Mariatta’s PyCon 2018 talk titled, “What is a Core Python Developer is an ideal example of Mariatta’s dedication to building a more diverse core Python team. Beginning with a question, “do you use f’strings” (Mariatta is a known avid fan of f’strings, she even has stickers for them) Mariatta dives into a talk about what the pathway is for core (and contributing) developers ultimately commenting on the very real, stark gender imbalance within the core team, “We have 848 contributors to Python, less than 10 are women. We have 89 core developers, only 2 are women ... This is real but this is also wrong. This is not the right representation of our community”.  While this number is starting to change as more women are promoted to core development (Cheryl Sabella’s promotion this week ups the number of women core developers up to 5 out of 97), Mariatta has continued to be a champion and advocate for diversity and inclusion in the core development team. Even the captionist in Mariatta's PyCon 2018 (seen below in tweets) talk captured their appreciation for Mariatta's dedication.

The North Star of PyCascades

Outside of her contributions to CPython, Mariatta has been an active organizer with PyCascades - a regional Python conference now about to kick off its second conference this week. The inaugural 2018 conference, held in Mariatta’s hometown Vancouver, Canada, introduced a a single track format with 30 minute talks, no question and answer, and includes lightning talks. Inspired by the single track format of Write the Docs and DjangoCon Europe, this format was not only an easier way to get a new conference off the ground but, as Mariatta observed, “is able to give [speakers] the large audience they deserve”. This format also makes it easier for attendees to navigate.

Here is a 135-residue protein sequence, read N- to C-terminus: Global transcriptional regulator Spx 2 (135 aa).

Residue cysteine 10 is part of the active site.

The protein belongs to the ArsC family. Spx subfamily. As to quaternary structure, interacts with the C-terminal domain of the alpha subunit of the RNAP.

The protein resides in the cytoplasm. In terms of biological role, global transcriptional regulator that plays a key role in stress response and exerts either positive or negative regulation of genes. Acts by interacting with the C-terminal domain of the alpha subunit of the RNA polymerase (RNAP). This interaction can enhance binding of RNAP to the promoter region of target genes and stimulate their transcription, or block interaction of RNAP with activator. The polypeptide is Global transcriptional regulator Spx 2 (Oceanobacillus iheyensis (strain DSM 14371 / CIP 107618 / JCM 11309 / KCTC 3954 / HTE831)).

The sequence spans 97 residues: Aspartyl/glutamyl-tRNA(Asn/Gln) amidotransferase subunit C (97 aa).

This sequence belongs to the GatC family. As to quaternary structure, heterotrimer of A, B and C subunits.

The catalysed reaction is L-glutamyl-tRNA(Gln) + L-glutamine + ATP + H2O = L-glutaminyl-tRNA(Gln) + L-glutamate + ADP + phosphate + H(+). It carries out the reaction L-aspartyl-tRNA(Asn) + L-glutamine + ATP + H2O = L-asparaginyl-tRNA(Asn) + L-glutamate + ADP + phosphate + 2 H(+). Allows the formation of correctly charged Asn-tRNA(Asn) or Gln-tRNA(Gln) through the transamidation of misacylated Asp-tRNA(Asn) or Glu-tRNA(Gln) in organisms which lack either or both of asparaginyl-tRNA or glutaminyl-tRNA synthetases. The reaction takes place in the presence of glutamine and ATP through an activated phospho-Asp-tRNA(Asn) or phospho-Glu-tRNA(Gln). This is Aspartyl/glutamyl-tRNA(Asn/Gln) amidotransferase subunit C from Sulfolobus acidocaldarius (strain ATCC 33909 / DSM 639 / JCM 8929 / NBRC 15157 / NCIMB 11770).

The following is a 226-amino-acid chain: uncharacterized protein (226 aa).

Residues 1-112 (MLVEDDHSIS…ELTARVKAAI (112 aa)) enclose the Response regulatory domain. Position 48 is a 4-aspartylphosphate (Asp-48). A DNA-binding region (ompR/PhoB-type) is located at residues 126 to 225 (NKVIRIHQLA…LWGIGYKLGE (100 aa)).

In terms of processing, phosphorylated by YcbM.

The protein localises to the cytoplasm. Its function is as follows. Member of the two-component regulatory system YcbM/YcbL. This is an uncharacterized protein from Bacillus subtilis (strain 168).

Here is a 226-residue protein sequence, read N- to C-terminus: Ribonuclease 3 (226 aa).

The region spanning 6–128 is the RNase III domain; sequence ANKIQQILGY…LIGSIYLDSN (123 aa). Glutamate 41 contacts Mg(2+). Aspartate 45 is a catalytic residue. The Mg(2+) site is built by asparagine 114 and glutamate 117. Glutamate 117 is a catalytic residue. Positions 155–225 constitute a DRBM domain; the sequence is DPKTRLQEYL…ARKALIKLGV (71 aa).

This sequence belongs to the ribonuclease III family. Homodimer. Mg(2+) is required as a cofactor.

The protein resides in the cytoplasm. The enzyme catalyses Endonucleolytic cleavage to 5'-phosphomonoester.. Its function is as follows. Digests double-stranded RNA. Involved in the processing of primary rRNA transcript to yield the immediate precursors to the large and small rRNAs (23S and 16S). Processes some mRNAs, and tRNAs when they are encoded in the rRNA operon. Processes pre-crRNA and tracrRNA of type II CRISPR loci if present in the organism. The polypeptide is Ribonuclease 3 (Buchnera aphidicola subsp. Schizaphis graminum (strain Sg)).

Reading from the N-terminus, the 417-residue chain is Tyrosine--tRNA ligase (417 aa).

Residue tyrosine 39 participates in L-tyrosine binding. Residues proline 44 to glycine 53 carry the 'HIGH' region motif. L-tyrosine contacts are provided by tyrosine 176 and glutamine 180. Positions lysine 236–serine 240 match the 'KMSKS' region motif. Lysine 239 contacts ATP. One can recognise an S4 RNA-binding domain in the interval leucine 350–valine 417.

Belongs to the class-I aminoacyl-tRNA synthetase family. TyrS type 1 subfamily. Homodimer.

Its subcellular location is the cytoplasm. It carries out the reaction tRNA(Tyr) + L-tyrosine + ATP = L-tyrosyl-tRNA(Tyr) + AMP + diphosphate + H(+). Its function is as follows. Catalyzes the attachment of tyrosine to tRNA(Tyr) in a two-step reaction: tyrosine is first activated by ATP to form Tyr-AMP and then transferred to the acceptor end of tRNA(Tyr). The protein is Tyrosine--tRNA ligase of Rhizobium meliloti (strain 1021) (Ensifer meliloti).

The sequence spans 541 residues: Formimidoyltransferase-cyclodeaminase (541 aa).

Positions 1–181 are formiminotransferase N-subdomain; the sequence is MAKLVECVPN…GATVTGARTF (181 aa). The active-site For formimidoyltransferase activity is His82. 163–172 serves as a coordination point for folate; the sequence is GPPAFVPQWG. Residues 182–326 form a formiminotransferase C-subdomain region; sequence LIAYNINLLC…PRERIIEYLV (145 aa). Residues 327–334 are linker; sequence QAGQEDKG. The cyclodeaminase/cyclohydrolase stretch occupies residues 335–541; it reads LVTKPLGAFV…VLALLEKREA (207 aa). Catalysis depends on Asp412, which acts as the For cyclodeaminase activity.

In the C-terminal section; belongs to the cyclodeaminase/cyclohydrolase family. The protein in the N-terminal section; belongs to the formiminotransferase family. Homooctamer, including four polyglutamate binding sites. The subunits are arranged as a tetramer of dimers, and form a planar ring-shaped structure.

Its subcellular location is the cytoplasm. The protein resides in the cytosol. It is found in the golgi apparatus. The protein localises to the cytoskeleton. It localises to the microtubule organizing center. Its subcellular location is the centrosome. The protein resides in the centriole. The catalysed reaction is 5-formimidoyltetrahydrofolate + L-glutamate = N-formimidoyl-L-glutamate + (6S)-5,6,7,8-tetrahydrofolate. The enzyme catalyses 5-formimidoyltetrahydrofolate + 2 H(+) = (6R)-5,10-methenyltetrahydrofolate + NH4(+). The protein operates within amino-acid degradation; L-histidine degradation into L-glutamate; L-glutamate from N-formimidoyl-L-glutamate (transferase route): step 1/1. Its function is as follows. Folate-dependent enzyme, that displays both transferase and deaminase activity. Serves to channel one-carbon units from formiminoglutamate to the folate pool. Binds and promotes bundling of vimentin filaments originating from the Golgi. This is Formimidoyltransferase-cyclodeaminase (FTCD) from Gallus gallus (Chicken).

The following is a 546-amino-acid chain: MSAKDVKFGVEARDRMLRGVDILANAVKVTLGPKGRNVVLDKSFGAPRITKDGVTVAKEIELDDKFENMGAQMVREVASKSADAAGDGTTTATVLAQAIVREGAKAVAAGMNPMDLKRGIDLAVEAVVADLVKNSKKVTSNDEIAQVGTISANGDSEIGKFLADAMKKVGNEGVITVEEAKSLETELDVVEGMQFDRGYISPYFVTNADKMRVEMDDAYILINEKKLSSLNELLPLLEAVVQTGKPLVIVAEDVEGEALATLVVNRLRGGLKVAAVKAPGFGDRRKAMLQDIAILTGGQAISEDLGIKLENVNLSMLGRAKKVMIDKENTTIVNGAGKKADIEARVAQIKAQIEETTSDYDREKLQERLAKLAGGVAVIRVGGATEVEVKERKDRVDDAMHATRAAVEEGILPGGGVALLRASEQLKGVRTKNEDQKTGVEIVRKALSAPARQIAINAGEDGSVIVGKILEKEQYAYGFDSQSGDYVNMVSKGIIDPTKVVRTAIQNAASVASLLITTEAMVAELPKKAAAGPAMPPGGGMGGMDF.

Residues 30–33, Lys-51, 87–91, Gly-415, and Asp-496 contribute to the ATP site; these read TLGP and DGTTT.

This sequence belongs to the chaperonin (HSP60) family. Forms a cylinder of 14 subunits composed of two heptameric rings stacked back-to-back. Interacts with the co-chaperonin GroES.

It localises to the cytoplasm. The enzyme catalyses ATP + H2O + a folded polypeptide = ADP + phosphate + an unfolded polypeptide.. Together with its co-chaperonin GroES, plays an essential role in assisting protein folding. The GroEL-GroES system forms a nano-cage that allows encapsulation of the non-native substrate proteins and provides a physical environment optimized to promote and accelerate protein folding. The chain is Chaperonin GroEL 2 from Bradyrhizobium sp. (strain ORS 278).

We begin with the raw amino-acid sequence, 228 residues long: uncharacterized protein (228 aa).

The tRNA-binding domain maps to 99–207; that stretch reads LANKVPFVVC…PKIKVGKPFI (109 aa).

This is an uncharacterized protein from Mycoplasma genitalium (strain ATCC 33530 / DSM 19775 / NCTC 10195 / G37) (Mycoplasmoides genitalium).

Co-Chairing the conference with Mariatta in 2018, Seb Vetter remarked, “Mariatta has been THE driving force behind PyCascades in the inaugural year”. As a co-chair Mariatta helped respond to many last minute issues such as when, the day before the conference at 10:00am local time, Guido informed the organizers he was unable to obtain a visa to travel to speak at PyCascades. Within a few hours, the team setup for Guido to speak remotely, had sent him a badge, when the team learned Guido would be able to attend after all! “When we found out he's coming, we printed one more badge for him. That's why he has multiple badges,” Mariatta explained. Juggling many changing priorities is the life of an organizer. Yet each decision made, “she ensured … considered the potential impact on the diversity of the conference,” Seb remembered adding, “[Mariatta] seems to have an endless stream of enthusiasm and energy and was our North Star for doing everything we could to make it as inclusive for attendees as possible”. The idea of Mariatta acting as a North Star was echoed by PyCascades organizer Don Sheu adding, “she gives voice to folks that aren’t sufficiently represented in tech … [as a part of] PyCascades founding team, Mariatta’s influence is creating a safe environment”.

With PyCascades 2019 happening in Seattle this upcoming weekend (February 23 - 24), Mariatta is again contributing as an organizer.

What do f-string stickers and food have in common? Mariatta’s love of them!

Outside of Python, when asked what else Mariatta likes to do she simply responded, “I love food!”. And her favorite food? Asian cuisine.

#IceCreamSelfie at North Bay Python 2018.

If you happen to see Mariatta at an event, say hi. Maybe she’ll have f-string sticker for you!